The next thing that turned me off to Origin was Pia, our heroine. In novels, so much hinges on one's relationship to the main characters; there are some authors that can interest you in horrible characters, but that is rare and difficult to do. In theory, Pia is just the kind of person I would totally want to read about, since she, through the power of scientific inquiry, has been rendered immortal. Blades cannot cut her and she has crazy stamina. I love people with powers, people beyond human.

However, the scientists raised Pia for all of her seventeen years telling her how perfect she is. Well, after being told that for so long, she believes it, and acts accordingly. Perfect Pia is, in my opinion, a perfectly pretentious prat. Ugh. I just wanted to slap her for the whole of the opening of the novel. After helping with the torture/research of the sparrow and constantly thinking about how completely gorgeous and wonderful she is, Pia's little paradise is thrown into chaos with the arrival of a new female scientist. Pia immediately hates this woman for being too alluring and taking attention away from Pia. She refers to the woman as Dr. Klutz for half the book, even though the doctor has done nothing to garner her hatred. Later that night, at the fancy birthday party she insisted upon, Pia is upset that everyone's dancing but her, even though she turns down an offer to dance with someone she deems unworthy.

Pia is, simply put, one of the snottiest heroines I have encountered. Though she does grow up through the book, her transformation did not balance out my hatred for her earlier self. Honestly, if I didn't feel compelled to finish this for reviewing reasons, I might have DNFed. Another annoying habit of Pia's is her habit of referring to Wild Pia, her internal self that wants to go crazy in the jungle and reminded me unfavorably of 50 Shades' inner goddess.

Things got worse during the initial scenes after she met her love interest, aka the only boy her age she has EVER MET IN HER LIFE. Sorry if I don't swoon over the romance when she LITERALLY has never had any other options. Her standards are pretty low at this point. Anyway, they meet and she says racist things, assuming he's an idiot because he's a native, and he says sexist things, because she's a girl, AND EVERYONE'S OKAY WITH THAT. Except for me. Here's a sample (though keep in mind that this comes from the ARC and could be changed in the final version):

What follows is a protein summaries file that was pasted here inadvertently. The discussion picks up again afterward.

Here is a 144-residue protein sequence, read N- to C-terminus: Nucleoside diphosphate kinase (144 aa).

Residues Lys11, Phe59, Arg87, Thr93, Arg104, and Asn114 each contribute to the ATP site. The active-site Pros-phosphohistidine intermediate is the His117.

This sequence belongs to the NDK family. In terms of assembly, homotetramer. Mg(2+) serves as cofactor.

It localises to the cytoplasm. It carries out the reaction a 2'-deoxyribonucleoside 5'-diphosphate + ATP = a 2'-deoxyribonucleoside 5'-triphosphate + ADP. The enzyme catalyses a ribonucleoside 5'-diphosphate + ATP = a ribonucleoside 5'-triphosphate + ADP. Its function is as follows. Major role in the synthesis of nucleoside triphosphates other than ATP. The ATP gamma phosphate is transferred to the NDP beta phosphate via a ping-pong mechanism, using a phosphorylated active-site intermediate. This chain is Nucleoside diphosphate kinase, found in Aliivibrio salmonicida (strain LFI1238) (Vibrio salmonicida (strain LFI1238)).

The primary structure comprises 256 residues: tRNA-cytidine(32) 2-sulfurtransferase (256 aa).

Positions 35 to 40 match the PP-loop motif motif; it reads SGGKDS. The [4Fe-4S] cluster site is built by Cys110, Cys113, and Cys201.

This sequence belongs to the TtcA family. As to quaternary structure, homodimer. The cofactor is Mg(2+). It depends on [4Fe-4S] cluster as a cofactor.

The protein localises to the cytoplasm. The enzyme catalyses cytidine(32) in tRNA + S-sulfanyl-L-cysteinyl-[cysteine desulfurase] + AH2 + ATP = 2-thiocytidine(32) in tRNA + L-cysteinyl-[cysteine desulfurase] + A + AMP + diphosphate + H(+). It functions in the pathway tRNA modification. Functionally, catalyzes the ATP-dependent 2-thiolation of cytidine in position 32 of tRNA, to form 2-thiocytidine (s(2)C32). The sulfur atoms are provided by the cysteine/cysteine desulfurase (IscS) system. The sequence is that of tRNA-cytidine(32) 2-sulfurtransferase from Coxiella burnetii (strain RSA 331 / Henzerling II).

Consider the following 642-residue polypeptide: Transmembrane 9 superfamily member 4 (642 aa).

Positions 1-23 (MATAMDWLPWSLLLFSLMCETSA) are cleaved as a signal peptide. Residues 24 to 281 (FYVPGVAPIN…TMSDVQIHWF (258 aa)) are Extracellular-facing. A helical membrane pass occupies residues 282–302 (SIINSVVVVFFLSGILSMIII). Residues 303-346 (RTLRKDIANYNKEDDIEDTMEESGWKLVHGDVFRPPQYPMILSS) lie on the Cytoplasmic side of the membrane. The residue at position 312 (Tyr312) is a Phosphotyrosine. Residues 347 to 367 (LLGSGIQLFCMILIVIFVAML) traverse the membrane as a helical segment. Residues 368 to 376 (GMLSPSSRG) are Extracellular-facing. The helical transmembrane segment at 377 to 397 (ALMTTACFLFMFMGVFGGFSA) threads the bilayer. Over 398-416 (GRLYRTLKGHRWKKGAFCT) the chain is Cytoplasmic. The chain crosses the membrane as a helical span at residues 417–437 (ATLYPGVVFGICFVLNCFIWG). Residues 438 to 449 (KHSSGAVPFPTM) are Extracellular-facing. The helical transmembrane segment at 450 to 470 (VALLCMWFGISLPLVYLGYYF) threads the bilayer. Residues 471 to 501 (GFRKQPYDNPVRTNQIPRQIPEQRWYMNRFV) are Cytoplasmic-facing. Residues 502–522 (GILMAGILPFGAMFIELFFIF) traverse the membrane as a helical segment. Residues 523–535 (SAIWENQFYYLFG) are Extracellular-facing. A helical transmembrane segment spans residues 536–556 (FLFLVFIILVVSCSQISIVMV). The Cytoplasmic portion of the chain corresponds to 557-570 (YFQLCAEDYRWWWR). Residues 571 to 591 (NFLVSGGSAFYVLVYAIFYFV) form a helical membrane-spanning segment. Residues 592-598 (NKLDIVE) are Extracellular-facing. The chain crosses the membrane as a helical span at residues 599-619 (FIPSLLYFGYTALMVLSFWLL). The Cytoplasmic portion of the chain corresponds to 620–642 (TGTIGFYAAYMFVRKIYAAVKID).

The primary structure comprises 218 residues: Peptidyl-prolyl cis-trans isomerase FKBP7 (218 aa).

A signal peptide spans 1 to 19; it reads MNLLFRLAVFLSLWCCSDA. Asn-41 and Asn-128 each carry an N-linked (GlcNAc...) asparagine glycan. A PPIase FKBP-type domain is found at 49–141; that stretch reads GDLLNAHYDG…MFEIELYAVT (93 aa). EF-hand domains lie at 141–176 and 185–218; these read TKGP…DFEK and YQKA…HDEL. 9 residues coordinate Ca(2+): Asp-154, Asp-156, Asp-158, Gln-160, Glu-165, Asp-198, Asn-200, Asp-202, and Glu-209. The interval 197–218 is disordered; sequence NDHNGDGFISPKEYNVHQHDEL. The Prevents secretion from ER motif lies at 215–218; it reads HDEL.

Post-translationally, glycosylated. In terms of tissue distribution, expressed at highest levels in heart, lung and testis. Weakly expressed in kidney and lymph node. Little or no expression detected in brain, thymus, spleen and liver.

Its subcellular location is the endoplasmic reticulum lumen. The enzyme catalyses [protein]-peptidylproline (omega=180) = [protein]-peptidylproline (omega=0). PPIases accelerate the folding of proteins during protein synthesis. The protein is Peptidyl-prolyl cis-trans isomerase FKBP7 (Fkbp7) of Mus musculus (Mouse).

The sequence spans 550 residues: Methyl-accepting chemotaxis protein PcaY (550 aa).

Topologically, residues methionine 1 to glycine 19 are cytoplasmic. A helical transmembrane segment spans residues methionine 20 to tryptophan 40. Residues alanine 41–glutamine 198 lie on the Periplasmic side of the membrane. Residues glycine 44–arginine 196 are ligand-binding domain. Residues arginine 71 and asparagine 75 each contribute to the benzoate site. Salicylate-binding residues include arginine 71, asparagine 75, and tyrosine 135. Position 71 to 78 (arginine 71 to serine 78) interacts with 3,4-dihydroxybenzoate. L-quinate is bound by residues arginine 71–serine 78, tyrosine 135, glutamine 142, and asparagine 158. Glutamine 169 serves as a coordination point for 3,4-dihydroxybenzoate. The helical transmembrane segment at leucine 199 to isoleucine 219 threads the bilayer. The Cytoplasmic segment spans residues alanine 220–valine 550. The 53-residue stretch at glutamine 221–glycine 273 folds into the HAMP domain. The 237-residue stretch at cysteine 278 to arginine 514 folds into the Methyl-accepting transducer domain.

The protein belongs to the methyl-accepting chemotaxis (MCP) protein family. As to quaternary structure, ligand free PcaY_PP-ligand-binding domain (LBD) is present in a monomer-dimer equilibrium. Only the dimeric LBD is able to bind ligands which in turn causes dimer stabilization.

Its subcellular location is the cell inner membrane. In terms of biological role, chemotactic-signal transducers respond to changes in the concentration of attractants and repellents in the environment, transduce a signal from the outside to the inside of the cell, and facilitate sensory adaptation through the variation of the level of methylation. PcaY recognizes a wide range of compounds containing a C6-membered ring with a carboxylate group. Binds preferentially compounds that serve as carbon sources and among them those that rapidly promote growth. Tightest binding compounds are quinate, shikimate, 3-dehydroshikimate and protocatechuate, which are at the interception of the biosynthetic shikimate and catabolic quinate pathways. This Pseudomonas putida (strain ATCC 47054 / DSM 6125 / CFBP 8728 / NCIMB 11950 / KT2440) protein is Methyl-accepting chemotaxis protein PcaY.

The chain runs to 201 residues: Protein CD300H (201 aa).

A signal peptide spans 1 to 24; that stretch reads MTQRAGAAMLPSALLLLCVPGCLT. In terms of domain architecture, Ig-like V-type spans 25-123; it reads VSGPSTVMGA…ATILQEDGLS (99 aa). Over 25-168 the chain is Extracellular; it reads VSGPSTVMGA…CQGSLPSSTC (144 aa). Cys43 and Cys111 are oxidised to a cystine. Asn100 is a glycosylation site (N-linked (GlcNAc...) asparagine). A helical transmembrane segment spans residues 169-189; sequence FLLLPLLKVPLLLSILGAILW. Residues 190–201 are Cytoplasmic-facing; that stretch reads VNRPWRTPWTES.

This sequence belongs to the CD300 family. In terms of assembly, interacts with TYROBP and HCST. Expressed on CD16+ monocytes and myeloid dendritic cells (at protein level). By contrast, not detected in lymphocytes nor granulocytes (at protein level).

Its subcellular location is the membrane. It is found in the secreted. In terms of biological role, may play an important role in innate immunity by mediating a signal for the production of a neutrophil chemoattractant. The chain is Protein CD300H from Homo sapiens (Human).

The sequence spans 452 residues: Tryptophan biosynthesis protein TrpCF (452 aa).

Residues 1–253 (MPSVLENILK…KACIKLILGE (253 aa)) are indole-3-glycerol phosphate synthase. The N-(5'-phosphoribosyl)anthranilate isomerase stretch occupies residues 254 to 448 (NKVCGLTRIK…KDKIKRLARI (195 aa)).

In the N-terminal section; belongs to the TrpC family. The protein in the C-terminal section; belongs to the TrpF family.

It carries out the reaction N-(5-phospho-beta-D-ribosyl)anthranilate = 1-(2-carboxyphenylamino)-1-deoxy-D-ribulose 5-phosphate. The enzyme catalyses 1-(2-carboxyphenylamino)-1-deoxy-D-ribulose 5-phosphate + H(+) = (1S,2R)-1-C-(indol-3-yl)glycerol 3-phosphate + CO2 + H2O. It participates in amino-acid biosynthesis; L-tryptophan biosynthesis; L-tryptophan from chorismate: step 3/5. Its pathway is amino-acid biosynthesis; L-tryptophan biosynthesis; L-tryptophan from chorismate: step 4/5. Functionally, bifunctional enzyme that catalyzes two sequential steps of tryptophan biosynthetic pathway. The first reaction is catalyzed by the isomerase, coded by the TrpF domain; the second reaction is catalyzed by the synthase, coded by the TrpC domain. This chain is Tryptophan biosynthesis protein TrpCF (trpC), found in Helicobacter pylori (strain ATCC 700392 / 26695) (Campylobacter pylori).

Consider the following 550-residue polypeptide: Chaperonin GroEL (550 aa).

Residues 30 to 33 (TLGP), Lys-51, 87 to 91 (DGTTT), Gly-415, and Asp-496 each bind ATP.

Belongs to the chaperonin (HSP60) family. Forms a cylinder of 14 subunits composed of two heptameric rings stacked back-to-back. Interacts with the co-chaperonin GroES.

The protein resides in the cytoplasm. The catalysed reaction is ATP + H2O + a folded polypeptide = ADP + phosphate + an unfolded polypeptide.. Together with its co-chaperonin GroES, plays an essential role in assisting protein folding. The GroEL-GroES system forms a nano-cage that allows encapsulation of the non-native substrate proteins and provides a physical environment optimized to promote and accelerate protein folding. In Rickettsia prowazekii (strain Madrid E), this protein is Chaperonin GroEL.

"'How do you know English? Uncle Paolo told me you natives were ignorant about everything outside your own villages.'
'I'm not ignorant,' Eio objects. 'It is you who are ignorant, Pia bird. My father taught me English.'"

And a bit later, misogyny:

"'I will take you back,' Eio announces, rising to his feet.
'I can find the way,' I say.
'I will take you back,' he repeats in a firmer tone. 'It's not good for a woman to walk alone in the jungle without a man to protect her.'
He thinks I'm a woman. I stand a little taller. 'Well, all right. If you want.'"

So now, they've bonded and she still is judging him:

"I feel like I've discovered some fascinating new species. Homo ferus: wild human. An unpredictable, nocturnal creature usually found in trees. Caution: may cause bewilderment and disorientation. Also, prone to teasing."

Maybe I'm being overly sensitive, but since I don't tend to be the most touchy or PC person in the world, I'm guessing that some other readers will probably be irritated by these exchanges as well. I just found most of the book to be in rather poor taste, and the characters, at best, to be meh. I had very little interest in Eio or anyone else.

The bad guys and the good guys were clearly demarcated from the very beginning with no surprises. Everything was completely black and white, so things that should have been twists I saw coming from a long way off.

As far the dystopian stuff goes, it's definitely not especially dystopian. It's more dystopian in a microcosm. Certainly, Pia has discovered that her little world might not be what she always thought it was. There is some hinting that perhaps the corporation involved controls governments too, so it could be large-scale dystopian, but the focus is really on Pia (no wonder she's so vain) and not so much on the dystopian elements.

Despite all of that, I'm sure some people will enjoy this book, but it was not for me. I would probably be willing to try another Khoury book down the road, assuming I heard good things about the heroine. If you think you can handle Pia, then you might want to try Origin; if she sounds awful to you too, you may want to pass on this one.

Was this review helpful to you?